It’s fun to see my facebook-iverse explode with multiple statii about the same topic.
One of the most sociologically interesting examples happened recently when rumors spread through facebook that we all had to play astrological musical chairs.
Yes, it seemed: we had all been following the WRONG arbitrary, un-scientific, bullshit personality assessment assigned according to star positions. People — people who I know don’t believe in this stuff — got really upset by this. And, I have to be honest, it upset me, too.
I did not realize how much I, or how much so many of my friends, had come to see our astrological signs as a stable pillar of our personalities. Is it that? Most of us, I don’t think, wouldn’t say it defines us. And, yet, try to take it away and we get possessive. I feel that, too.
Perhaps it’s nothing more complicated than attachment to something that’s been “ours” for our entire lives. Like family, like your last name, like your hometown, like your childhood home. You may have wanted to get out of, e.g., Iowa Falls, like Lebron James wanted out of Cleveland — but, for someone to say, “You’re not a true Iowan,” that ain’t cool. Ethanol pumps through these veins, buddy.
I think (in large part simply in order to make this post more interesting) that it might go deeper than that, though. As middle-class, American, non-religious, urban-flighty youth, most of my friends and I lack of a lot of stable definers of identity. Tribe has diluted due to the distance of first-generation immigration (not in my case on one side, however) and this big steaming melting pot in which we swim. Most of us have left the strictures of the church. We don’t speak the language of our ancestors (unless we are children of the damned British Imperialists). We’ve lost ties to place, having dug up those corn-based roots and set up shop in various, concrete jungles. Careerwise, mostly gone are the days when people, as my parents did, stay at one job for thirty years, retiring a company man.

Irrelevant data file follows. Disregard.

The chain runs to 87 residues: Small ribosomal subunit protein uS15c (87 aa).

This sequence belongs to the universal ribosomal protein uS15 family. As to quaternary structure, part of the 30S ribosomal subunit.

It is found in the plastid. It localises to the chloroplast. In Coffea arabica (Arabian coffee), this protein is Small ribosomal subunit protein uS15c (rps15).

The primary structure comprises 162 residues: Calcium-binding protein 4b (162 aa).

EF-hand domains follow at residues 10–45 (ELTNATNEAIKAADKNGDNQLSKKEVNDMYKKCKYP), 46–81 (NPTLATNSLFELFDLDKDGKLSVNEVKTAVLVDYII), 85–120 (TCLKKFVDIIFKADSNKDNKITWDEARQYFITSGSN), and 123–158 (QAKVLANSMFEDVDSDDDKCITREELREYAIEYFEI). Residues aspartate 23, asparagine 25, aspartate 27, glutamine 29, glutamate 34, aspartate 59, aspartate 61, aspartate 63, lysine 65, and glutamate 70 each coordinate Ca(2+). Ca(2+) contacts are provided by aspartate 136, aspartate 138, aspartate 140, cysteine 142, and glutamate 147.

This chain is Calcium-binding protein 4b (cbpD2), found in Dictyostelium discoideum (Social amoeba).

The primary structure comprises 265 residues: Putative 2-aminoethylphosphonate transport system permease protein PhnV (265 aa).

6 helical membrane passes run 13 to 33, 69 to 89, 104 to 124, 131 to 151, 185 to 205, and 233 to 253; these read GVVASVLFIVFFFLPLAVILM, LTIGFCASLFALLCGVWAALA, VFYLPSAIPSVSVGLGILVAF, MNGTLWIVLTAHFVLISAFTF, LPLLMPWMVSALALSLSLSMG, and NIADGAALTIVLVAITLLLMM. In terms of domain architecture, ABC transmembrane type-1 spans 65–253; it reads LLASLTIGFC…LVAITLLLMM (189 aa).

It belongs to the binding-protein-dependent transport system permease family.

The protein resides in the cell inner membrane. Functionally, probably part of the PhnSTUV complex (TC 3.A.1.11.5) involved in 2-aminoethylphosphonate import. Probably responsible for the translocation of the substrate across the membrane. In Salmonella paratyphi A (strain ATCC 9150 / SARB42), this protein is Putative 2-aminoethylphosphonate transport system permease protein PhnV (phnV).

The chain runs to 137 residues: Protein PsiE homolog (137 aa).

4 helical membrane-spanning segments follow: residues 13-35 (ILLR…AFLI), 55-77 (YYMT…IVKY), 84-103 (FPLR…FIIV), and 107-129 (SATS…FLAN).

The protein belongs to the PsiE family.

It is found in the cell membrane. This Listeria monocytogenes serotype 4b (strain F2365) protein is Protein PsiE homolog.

You can predict my conclusion, given the above, about why star signs might feel more important than they should. Bullshit though we may believe them to be, they offer a bit of occult, tribal identity. What’s more, they fit these individualistic times quite well — dispensing with the constraints of tribal identification in favor of a personal brand. MY sign.
Perhaps, then, signs matter so much because they are our personal logos. It’s a branded world, after all. Apple has its bitten piece of fruit. Our schools have their mascots. We want one, too.
Imagine if someone tried to take away your personalized iPod. Or, worse, rewrote the “About Me” section on your facebook page. You might get as angry, or more so, as when a rumor tugged you from Gemini to Taurus.
But, anyway…apparently it was all a mistake. We’re all still the same.